During a speech at the Veterans of Foreign Wars convention last month, President Bush invoked a host of historical analogies to buttress his case for sticktoitiveness in Iraq. But what can we really learn from looking at Vietnam or Cambodia or Korea? Brooke dwells on the past.
BROOKE GLADSTONE: President Bush has not forgotten the agony of Cambodia. PRESIDENT GEORGE W. BUSH: In Cambodia, the Khmer Rouge began a murderous rule in which hundreds of thousands of Cambodians died by starvation and torture and execution. BROOKE GLADSTONE: In a speech before the Veterans of Foreign Wars Convention in Kansas City last month, President Bush invoked Cambodia to justify staying the course in Iraq. But that was hardly the only historical analogy the President lobbed in the VFW hall. He embraced the whole panoply of Asian conflicts. PRESIDENT GEORGE W. BUSH: The militarists of Japan and the Communists in Korea and Vietnam were driven by a merciless vision for the proper ordering of humanity. They killed Americans because we stood in the way of their attempt to force their ideology on others.
Today the names and places have changed but the fundamental character of the struggle has not changed. BROOKE GLADSTONE: But the President seemed to like the Vietnam analogy best and was quick to note he wasn't the only one. PRESIDENT GEORGE W. BUSH: In a letter to al Qaeda's chief of operations in Iraq, Zawahiri pointed, and quote, "to the aftermath of the collapse of American power in Vietnam and how they ran and left their agents." BROOKE GLADSTONE: Oppose the war and America and her friends suffer and die. That's the lesson of Vietnam as taught by George W. Bush and Zawahiri. According to Donald Rumsfeld and Dick Cheney, it's also the lesson of Munich. And last year in Essence Magazine, Condoleezza Rice drew an analogy between today's antiwar activists and those who opposed the Civil War. They just didn't hate slavery enough.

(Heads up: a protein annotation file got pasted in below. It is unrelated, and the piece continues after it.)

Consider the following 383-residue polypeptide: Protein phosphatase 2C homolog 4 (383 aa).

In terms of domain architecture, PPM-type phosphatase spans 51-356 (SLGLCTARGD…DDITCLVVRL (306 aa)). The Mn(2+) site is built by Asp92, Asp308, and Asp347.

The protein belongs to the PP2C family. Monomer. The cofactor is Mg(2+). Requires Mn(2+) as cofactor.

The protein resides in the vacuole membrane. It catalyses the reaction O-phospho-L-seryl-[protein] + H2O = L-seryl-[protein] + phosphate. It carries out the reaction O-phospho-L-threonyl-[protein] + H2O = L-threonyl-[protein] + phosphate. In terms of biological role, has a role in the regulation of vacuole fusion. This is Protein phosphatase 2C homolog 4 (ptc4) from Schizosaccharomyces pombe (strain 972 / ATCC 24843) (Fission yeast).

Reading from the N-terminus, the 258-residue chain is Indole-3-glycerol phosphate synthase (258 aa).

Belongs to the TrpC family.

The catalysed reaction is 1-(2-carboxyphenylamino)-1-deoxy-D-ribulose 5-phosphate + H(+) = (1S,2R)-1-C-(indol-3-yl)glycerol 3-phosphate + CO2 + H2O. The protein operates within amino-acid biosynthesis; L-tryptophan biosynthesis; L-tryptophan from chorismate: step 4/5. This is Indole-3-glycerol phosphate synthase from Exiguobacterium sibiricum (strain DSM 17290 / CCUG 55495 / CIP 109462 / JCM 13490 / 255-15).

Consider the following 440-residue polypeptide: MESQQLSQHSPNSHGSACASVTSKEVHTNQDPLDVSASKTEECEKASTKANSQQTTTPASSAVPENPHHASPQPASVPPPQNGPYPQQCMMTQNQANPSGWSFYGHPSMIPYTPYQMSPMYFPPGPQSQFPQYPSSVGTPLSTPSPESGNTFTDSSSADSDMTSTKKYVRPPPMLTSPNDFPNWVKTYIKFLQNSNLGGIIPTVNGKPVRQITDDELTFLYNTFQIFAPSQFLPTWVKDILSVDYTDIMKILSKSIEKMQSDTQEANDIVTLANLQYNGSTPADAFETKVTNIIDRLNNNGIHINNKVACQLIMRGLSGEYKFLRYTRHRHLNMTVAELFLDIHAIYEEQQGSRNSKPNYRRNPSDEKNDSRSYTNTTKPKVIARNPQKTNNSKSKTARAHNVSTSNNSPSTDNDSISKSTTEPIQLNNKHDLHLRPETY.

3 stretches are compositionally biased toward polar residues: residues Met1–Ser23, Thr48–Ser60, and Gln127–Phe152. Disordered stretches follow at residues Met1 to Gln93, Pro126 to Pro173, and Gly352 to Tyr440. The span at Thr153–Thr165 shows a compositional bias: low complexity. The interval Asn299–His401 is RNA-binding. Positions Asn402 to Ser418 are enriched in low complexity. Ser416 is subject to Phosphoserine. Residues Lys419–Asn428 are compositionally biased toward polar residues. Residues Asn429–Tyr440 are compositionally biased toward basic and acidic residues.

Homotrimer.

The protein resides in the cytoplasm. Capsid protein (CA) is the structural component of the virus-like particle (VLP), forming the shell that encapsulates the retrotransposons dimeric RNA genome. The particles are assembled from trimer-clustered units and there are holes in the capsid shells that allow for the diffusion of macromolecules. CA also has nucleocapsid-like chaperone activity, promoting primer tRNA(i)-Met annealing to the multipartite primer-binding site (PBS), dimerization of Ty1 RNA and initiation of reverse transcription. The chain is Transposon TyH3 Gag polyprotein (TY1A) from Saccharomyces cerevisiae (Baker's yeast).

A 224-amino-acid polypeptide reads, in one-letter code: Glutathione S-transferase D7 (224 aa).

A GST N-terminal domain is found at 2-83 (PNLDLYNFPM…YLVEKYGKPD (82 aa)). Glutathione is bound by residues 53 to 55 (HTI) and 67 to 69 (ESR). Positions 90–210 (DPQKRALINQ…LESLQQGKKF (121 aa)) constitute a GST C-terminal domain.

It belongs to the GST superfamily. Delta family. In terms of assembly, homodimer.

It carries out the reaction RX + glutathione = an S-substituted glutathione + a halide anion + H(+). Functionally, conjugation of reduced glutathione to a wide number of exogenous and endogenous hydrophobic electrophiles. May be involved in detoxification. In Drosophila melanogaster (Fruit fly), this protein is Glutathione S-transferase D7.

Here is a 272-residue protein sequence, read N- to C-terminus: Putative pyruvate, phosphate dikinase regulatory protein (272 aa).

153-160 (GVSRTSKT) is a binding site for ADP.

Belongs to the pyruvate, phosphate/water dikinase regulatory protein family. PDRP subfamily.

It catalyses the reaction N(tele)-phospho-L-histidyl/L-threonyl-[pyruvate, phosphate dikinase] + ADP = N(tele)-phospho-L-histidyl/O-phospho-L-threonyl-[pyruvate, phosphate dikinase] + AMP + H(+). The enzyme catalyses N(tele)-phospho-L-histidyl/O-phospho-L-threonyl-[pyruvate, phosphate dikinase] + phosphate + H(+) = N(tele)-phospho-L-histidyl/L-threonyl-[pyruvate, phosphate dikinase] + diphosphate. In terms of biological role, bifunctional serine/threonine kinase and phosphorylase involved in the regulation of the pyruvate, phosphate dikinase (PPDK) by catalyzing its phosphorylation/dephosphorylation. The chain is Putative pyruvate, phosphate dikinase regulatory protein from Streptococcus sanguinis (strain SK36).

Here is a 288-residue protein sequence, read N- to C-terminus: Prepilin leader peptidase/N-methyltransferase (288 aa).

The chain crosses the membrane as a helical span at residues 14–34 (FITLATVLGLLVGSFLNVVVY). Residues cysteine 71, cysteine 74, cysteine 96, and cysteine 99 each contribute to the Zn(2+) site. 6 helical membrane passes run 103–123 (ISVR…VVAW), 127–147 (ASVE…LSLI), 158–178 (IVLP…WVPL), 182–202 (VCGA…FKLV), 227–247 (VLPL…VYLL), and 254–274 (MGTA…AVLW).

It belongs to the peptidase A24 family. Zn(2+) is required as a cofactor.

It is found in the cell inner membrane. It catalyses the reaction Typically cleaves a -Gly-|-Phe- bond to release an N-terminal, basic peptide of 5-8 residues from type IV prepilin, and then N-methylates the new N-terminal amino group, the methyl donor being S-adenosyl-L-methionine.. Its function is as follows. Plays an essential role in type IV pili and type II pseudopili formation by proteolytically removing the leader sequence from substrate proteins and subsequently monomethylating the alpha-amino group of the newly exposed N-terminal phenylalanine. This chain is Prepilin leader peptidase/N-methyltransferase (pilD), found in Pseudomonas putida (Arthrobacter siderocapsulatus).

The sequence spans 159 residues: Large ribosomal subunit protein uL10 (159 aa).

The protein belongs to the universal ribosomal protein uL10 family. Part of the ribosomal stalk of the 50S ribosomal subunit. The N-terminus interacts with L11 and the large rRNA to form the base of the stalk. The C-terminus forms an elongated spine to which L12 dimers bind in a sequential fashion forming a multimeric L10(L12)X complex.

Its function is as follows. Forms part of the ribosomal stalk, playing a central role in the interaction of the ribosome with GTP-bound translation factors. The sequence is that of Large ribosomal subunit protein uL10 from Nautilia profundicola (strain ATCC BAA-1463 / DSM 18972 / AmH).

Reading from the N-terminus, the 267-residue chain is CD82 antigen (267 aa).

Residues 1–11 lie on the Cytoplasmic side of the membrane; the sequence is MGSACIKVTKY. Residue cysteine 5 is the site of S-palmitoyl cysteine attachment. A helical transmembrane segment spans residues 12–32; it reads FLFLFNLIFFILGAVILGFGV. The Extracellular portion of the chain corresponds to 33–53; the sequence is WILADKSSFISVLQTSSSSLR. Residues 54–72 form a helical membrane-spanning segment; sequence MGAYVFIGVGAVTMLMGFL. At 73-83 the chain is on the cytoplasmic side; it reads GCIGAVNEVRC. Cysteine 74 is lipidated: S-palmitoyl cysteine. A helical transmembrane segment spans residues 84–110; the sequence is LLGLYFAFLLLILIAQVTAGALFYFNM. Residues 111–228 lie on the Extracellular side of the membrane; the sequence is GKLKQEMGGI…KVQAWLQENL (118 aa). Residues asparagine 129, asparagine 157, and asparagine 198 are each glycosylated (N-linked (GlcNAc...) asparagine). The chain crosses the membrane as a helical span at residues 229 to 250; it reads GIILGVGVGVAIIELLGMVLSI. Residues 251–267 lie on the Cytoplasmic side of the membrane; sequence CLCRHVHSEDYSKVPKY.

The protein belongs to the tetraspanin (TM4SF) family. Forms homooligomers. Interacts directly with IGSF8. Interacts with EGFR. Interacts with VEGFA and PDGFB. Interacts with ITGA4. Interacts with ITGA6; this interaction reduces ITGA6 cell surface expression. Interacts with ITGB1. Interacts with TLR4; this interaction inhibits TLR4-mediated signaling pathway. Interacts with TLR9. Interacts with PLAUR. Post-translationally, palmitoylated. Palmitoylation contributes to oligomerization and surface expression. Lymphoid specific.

It's all in the syllabus for the White House course on historical analogies taught by a parade of politicians and pundits. Apparently it's a prerequisite for patriotism. But real historians will tell you when they get the floor - pretty crowded these days - that historical analogies employed for political ends by any and every administration are invariably steaming piles of - revisionism.
President Johnson invoked Munich prior to escalation in Vietnam, and, like President Bush last week, Johnson also used the example of Korea to justify a prolonged military presence. But there are no real analogies. Every event is specific, subject to timing, personalities, even weather, not to mention the distortions inherent in textbooks and the passage of time.
The late, great American commentator Gerald W. Johnson once said, "Nothing changes more constantly than the past, for the past that influences our lives does not consist of what actually happened but of what men believed happened." Or what men would have liked to have happened.
Historical analogies are all those things and more, but they can never show us a true picture of the present and they can never, ever show us a clear path to the future. [MUSIC UP AND UNDER]